Malware that is capable of evading all anti-malware utilities, the affected device’s operating system itself, and that may be extremely hard to remove. Rootkits often infect the MBR of the targeted device, and are distributed by attackers as a “hard-to-detect”, persistent method of accessing their targets. Rootkits often function as keyloggers, and their removal often requires the user to format their device; deleting the infected partition and re-partitioning the device is the most accepted remediation method.

Many people think that system restores are effective methods of restoring a compromised device. For one, they aren’t, but even more so in the case of a rootkit infection. Rootkits are generally installed as drivers; as new restore points are created, older ones are purged, and it’s important to remember that these restore points include copies of drivers and other configuration items. Meaning, eventually, the system restore points will become infected as well.


As the name states, keyloggers record keystrokes on the affected device, usually dumping all logged keystrokes to a file in a discrete location, to later be sent over to the attacker, often via SMTP (e-mail). Keylogging is an easy way for attackers to obtain usernames, passwords, and credit card numbers of their targets.

Remote Access Trojan (RAT)

A type of malware, specifically under the Trojan category, that allows a remote attacker to gain full control of an infected device.

Additional Terminology
Zombie (or “Bot”)

A zombie is a device that has been compromised with malware that listens for commands from a remote attacker (via a command-and-control server), that the remote attacker often has complete control of. Zombies comprise a botnet, and are most often leveraged when carrying out DDoS attacks.

Command-and-Control Server (or “C2 Server”)

A command-and-control server (or “C2 Server”) is a server dedicated to managing a botnet (network of zombies). While C2 servers can be dedicated devices set-up and configured by the attacker(s), legitimate websites with known vulnerabilities (commonly: websites running vulnerable versions of WordPress) have often been compromised by attackers and converted into C2 servers. It is not uncommon for an attacker to take control of a vulnerable website and implement the command-and-control functionality in the background, remaining undetected by the actual site owner for quite some time.

Exploit Kit

Many define exploit kits as a type of malware but I disagree. An exploit kit is a full software suite (usually a complete web application written in PHP) that is used to distribute malware in an automated fashion, leveraging exploits to install the malware on vulnerable devices without user intervention (other than browsing a specially crafted page).

Exploit kits serve a landing page that carries out the core functions; this page will scan the target to determine their browser, browser version, installed plug-ins, and other identifying information. Exploit kits have an arsenal ofcommonly-known vulnerabilities, and sometimes zero-day vulnerabilities. If the target is found to be vulnerable to one of the vulnerabilities in its arsenal, the exploit kit will then leverage the vulnerability to force the download and execution of malware onto the target system.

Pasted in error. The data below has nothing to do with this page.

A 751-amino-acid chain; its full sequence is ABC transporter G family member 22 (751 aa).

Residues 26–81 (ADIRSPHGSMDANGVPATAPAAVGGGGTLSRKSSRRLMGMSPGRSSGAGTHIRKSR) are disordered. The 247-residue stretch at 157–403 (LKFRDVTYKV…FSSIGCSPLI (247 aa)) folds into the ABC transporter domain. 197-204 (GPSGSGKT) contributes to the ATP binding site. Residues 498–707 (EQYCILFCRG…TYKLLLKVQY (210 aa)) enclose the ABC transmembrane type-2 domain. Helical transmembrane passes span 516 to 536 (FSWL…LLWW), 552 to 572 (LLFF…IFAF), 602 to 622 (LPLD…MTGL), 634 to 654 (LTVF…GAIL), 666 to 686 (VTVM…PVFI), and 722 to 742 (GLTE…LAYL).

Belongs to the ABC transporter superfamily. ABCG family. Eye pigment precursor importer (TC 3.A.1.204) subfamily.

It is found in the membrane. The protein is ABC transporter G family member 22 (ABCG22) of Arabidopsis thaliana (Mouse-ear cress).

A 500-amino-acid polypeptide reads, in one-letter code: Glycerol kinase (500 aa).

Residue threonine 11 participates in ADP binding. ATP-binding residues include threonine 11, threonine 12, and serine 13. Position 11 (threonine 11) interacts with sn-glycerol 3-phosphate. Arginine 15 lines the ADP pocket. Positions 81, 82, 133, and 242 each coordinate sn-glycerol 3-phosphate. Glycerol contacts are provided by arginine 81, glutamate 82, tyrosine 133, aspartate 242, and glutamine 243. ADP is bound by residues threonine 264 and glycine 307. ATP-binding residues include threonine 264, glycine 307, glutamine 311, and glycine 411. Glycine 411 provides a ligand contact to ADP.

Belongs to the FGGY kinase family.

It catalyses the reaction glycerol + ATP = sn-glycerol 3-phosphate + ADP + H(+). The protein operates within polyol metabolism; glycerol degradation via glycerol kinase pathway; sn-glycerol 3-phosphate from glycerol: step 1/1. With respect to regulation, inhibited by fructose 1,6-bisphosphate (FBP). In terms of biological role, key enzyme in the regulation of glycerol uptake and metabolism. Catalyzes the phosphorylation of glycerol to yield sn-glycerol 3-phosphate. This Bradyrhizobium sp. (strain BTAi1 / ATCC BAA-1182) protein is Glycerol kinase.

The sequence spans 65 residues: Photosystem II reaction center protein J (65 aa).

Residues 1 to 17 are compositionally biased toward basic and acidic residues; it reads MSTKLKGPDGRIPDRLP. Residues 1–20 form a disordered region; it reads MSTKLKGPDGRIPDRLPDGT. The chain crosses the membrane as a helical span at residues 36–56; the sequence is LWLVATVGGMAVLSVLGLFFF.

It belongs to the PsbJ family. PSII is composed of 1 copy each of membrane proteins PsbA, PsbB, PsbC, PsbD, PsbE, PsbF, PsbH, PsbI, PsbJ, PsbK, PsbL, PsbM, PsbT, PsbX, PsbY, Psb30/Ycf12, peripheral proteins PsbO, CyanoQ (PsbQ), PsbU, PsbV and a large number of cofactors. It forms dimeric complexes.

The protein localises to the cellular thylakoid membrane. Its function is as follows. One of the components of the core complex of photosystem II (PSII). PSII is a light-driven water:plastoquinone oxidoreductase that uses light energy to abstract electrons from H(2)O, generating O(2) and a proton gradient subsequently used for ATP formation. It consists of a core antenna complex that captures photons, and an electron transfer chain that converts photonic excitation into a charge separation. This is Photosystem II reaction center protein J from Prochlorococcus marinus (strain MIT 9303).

A zero-day or zero-day vulnerability is a vulnerability that (was) not previously known to exist by the security community nor the vendor. Attackers exploit these previously unknown vulnerabilities to compromise even the most recently updated, hardened devices. Zero-days are often kept secret for as long as possible by attackers, and are sometimes even sold in “underground” markets.


Often we see the term "obfuscated" when reading malware analysis reports, but what does this mean? Well, toobfuscate somethinig essentially means to hide something or make something illegible. Malware authors obfuscate their code to render it unreadable and hide its malicious nature; often you will see malicious JavaScripts files to be obfuscated, although in my experience, they’re not quite difficult to deobfuscate.

The obfuscation of code is often done not only to deem it illegible, but different obfuscation methods could lead to different file sizes, giving the file containing the obfuscated a code a different signature, to evade anti-virus detection.


Referencing the above definition of obfuscate, to deobfuscate is to do the obfuscate; to take illegible, masked code and turn it into code that can be understood and interpreted. Deobfuscation routines are used to deobfuscate code, and are included with obfuscated code in order to convert the code into a language that can be interpreted by the (host) device.


Packers are used to obfuscate code, in a sense. Essentially, a malware author will take a malicious binary file (executable, DLL, etc.) and scramble the code around to change the file’s signature, to evade anti-virus detection, increasing the rate of successful infection.

Final Thoughts
I hope that the above terms and their definitions are simple enough to supplement your current understanding of the several different types of malware and additional malware/analysis terminology. Remember, the above are only a subset of the terminology used in malware analysis and forensics. If you wish to see some terms added, or have a suggestion, feel free to chime in with your thoughts.